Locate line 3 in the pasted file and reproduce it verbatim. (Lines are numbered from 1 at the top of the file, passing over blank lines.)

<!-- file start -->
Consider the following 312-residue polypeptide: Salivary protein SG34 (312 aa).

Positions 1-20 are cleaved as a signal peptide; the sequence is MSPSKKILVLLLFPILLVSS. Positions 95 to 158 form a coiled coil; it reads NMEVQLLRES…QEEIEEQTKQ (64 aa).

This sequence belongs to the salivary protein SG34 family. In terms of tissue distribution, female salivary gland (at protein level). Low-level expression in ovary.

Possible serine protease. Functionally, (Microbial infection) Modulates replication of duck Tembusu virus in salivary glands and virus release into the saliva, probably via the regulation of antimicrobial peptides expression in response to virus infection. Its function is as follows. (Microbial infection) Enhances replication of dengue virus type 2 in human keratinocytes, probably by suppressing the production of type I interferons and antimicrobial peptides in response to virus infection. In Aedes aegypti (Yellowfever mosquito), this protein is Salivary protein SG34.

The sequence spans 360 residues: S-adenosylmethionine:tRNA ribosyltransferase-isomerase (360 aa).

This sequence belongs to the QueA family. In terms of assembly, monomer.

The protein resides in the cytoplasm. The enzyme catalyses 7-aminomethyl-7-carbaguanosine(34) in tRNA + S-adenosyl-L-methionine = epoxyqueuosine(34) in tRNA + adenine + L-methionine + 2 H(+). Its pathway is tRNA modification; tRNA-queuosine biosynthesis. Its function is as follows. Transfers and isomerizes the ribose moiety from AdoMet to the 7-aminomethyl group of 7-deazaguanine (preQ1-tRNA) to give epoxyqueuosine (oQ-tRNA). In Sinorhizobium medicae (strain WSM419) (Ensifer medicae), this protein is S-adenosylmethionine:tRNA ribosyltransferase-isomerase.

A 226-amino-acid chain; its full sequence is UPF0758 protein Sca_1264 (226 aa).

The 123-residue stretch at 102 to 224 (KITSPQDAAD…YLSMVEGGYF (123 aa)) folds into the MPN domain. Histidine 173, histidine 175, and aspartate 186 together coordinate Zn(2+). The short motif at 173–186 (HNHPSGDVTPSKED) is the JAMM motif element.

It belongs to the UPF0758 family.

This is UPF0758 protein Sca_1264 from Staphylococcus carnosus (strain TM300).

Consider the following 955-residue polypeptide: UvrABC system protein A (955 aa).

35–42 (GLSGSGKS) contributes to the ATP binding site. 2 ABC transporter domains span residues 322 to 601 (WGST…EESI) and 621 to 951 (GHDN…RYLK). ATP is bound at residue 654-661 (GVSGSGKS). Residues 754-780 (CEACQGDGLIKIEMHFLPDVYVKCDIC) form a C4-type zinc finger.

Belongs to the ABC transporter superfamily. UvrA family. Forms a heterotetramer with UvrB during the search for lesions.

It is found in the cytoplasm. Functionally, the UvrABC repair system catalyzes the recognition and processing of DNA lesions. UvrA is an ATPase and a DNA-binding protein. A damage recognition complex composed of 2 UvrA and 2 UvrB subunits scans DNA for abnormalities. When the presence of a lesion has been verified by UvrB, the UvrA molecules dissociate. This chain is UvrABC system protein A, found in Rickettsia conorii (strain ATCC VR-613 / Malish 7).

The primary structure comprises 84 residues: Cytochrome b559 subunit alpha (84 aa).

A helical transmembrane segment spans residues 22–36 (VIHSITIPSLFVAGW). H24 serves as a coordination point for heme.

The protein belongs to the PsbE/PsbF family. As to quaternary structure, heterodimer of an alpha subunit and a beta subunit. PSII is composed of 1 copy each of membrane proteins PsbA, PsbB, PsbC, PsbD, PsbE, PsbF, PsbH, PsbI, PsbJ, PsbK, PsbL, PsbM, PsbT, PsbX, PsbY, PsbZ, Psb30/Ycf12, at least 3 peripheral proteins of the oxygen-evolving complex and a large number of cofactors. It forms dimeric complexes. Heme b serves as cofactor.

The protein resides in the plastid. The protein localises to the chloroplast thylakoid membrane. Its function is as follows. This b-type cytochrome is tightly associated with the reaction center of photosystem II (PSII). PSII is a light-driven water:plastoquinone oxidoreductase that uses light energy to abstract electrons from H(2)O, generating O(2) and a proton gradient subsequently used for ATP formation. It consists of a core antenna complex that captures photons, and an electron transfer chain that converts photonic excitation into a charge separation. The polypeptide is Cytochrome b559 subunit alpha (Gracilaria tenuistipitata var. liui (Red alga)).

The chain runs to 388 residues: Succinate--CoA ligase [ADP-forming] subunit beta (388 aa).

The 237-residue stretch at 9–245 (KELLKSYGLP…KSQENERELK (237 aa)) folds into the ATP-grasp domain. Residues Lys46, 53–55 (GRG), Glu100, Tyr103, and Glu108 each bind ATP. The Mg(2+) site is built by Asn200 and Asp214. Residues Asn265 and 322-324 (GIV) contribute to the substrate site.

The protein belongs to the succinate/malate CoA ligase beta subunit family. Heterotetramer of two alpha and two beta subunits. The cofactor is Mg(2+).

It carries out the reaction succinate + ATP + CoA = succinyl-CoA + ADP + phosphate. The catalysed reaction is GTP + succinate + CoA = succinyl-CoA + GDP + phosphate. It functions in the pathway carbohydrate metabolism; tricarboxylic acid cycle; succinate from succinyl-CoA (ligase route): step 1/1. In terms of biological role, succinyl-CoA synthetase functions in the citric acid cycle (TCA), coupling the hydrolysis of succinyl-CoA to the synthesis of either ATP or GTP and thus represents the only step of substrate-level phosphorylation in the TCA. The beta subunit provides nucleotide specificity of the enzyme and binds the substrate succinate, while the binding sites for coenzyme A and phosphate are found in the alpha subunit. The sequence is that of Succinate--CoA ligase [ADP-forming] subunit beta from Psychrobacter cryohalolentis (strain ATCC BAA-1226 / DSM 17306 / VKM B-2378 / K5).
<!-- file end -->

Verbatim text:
This sequence belongs to the salivary protein SG34 family. In terms of tissue distribution, female salivary gland (at protein level). Low-level expression in ovary.